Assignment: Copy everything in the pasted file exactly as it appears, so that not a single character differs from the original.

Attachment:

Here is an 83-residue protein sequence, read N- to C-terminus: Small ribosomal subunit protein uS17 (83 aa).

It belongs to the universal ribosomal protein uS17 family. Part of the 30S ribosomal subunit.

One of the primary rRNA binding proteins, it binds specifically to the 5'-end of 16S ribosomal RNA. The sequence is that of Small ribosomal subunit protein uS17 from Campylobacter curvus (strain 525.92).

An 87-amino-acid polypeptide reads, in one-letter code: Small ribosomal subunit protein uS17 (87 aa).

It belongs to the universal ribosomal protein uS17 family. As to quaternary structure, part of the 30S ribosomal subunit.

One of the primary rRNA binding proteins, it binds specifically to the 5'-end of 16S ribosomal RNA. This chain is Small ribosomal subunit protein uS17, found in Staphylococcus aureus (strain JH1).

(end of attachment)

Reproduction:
Here is an 83-residue protein sequence, read N- to C-terminus: Small ribosomal subunit protein uS17 (83 aa).

It belongs to the universal ribosomal protein uS17 family. Part of the 30S ribosomal subunit.

One of the primary rRNA binding proteins, it binds specifically to the 5'-end of 16S ribosomal RNA. The sequence is that of Small ribosomal subunit protein uS17 from Campylobacter curvus (strain 525.92).

An 87-amino-acid polypeptide reads, in one-letter code: Small ribosomal subunit protein uS17 (87 aa).

It belongs to the universal ribosomal protein uS17 family. As to quaternary structure, part of the 30S ribosomal subunit.

One of the primary rRNA binding proteins, it binds specifically to the 5'-end of 16S ribosomal RNA. This chain is Small ribosomal subunit protein uS17, found in Staphylococcus aureus (strain JH1).